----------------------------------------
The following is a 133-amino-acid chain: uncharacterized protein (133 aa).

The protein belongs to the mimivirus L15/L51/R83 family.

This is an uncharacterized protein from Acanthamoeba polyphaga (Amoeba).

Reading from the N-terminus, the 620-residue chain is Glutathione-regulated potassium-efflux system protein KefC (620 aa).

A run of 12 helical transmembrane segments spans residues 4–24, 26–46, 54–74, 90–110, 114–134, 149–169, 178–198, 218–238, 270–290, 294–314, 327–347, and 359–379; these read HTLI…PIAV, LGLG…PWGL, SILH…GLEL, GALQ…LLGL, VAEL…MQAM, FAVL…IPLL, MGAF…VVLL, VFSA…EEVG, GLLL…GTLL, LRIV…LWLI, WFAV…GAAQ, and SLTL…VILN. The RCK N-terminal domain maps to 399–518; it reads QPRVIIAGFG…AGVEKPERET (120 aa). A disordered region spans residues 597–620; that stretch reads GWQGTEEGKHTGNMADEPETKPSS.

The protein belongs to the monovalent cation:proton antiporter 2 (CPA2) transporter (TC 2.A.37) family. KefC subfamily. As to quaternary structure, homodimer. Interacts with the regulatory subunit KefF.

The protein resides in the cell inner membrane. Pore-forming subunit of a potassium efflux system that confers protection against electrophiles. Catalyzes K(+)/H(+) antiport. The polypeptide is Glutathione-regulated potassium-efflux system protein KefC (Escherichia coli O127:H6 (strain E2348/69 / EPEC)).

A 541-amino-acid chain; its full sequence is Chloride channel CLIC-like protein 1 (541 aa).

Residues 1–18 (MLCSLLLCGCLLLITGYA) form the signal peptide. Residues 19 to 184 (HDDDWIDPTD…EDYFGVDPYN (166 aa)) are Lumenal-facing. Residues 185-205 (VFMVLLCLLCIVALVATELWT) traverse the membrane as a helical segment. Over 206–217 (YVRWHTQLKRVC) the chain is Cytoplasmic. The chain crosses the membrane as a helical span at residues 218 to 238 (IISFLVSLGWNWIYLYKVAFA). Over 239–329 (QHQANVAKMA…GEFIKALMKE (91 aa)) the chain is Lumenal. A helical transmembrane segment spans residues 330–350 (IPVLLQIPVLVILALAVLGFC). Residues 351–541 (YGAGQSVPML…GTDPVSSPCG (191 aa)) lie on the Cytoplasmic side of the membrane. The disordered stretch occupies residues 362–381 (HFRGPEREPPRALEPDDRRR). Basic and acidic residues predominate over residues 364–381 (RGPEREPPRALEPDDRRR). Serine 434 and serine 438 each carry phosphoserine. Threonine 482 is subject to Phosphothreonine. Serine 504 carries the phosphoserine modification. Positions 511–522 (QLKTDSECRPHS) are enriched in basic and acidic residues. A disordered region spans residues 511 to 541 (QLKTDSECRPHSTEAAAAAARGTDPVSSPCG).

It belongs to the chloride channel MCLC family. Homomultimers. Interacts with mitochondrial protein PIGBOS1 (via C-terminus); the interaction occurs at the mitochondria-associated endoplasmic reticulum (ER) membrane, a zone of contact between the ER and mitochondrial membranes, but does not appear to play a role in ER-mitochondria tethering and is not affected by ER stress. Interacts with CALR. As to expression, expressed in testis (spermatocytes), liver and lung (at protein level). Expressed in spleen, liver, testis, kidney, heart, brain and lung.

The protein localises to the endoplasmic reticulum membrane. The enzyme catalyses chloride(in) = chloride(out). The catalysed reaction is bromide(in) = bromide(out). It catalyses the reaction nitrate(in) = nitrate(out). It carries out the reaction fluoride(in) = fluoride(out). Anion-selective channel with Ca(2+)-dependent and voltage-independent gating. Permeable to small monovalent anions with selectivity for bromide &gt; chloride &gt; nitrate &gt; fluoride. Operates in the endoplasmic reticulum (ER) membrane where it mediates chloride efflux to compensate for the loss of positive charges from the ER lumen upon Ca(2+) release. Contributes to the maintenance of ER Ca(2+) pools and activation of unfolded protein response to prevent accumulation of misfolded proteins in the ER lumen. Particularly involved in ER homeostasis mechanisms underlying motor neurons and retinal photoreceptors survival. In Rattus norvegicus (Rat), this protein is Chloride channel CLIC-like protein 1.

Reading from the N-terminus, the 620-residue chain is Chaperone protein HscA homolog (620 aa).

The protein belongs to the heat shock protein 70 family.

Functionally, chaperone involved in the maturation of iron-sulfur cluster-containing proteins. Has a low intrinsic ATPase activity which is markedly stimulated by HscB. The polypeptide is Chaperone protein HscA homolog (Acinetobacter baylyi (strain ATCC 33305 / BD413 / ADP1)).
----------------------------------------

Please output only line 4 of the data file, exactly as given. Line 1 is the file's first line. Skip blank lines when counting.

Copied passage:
Reading from the N-terminus, the 620-residue chain is Glutathione-regulated potassium-efflux system protein KefC (620 aa).